A Death that Changed Me

January 11, 2010
By , Houston, TX
Have you ever experienced the death of a loved one? If you haven’t, you are very lucky. Death is a powerful event. I get chills just mentioning the word “death”, but it can also help you learn. It can help you understand that even though the person is gone, other family members are left behind to live their lives. Death is so powerful that it can change a person’s life and bring a family closer together. Death touched my life and I was forever changed.

When I was eight years old, I was enjoying life and having fun every minute. I was old enough to know that my great- grandfather, Pawpaw Homer, was very old and hadn’t been feeling very well in recent months. My mom told me, “ Pawpaw is getting old and he is just very tired.” Being an eight year old, I didn’t think much of her explanations. However, I still remember the day we received the call saying he was very sick with cancer and in the hospital. “Hello, oh my goodness, we are on our way”, my mom said as she hung up the phone. “Your Pawpaw has been put into the hospital and we must get there right away.” I felt very confused. I didn’t know what to think. I never had a relative in the hospital, much less one with cancer. I was scared and worried. I realized that my mom was not correct when she said Pawpaw was just “getting old”. “ I am worried Pawpaw is going to die.”

Each time I visited the hospital, he seemed sad, and desperate to let go and die I remembered him saying, “I just want to go home to Jesus.” “I am so tired and weak.” I thought he looked like a different person. I thought to myself, is that seriously my Pawpaw or am I in the wrong room. “Pawpaw looks different to me. He is so thin and white. It makes me sad to see him this way. ”He had always been so loving, caring, and happy, but now he seemed to vanish into his hospital bed. He seemed like the life had been punched out of him and as if the shell of his body remained. The room was cold as if the heat had been shut off. “Its cold in here mom. Why is it so cold? Pawpaw needs a blanket to keep him warm.” The room smelled like the hospital food along with medicine and rubbing alcohol. The only way he was staying alive was by machines. I never understood what exactly made him sick because the word they used was “cancer”. “What is cancer?” I thought to myself. “Is it like the flu or a stomach ache or even worse?” I knew being in the state he was, cancer must be an awful and massive disease.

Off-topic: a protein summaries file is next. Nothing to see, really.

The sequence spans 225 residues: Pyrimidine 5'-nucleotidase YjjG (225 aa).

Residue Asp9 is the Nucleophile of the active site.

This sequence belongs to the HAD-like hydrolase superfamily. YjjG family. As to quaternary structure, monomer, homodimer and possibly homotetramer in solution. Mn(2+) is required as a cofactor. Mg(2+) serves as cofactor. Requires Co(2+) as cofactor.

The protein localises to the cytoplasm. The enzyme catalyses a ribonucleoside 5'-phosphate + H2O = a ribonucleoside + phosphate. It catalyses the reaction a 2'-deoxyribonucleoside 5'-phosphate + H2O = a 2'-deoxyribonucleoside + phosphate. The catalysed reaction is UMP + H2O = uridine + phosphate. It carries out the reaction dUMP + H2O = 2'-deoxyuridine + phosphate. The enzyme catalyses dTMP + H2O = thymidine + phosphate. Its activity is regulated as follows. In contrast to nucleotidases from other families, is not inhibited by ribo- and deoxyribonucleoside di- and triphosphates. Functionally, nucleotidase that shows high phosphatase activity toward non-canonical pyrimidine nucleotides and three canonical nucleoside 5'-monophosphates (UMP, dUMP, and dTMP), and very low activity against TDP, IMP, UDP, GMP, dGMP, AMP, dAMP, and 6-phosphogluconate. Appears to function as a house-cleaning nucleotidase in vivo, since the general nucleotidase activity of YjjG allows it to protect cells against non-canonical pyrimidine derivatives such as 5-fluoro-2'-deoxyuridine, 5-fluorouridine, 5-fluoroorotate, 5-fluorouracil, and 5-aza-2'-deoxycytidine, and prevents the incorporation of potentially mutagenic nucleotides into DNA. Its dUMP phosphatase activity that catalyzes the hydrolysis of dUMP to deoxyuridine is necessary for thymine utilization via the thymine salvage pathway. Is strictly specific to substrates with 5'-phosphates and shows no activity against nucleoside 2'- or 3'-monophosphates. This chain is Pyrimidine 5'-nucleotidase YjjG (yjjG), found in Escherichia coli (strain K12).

Weeks passed and he didn’t seem any better than when his illness began. I always thought to myself why my family? Why my grandpa? Why did this have to happen to my loving, fun Pawpaw? I planned to leave for summer camp in early July, but before I left I whispered into his ear, “ Please hold on Pawpaw until I get back. I don’t want you to die while I am gone. I don’t know if I should leave or stay. I will be back Pawpaw to see you.” As I said this, I thought to myself, I don’t think he will make it. He is too sick. My doubts came true because while I as gone, he passed away. On July 7th, while I was at camp, Pawpaw Homer went to be with Jesus. When I was picked up, I had so many things to tell my mom and dad about the events at camp. “ I had a great time at camp and I met new friends. How is Pawpaw doing? Can we go and see him when we get home,” I found myself saying to my parents as they greeted me. However, when I saw them, they seemed very gloomy and sad. I had a horrible feeling in my stomach and I knew the news wasn’t good. I thought to myself I don’t think Pawpaw held on while I was gone. When we walked out to the car, my mom and sister quickly hoped into the car. Instead, my dad picked me up and took me on a walk. “Where are we going dad? What’s wrong?” Now I knew in my heart, the news of Pawpaw was going to be no good. We walked about five feet away from our car. He reminded me how my Pawpaw had been sick for a while and we knew he was probably going to die. He said to me, “ Brooke, Pawpaw went to live with Jesus this week”. My heart sank so low it felt as if it were in my stomach. I didn’t know whether to be in shock or just break down and cry forever. Dead, dead, dead, the word repeated in my mind over and over again. Questions began to pop into my head. When is the funeral? What will happen to my great- grandmother? I laid my head in my dad’s chest and began to cry. I went to the car and pinched myself to see if I was actually awake. This awful news was for real. At the funeral I walked up to the casket and put my hand on top and cried. “Why did you have to die? I wanted to see you one last time to say good-bye”. When they fired the guns at his burial it made me think of his poor, cold body in the ground. It made me think back to all the memories we had together and nicknames he called me. It made me think of bread and butter, which was his favorite food.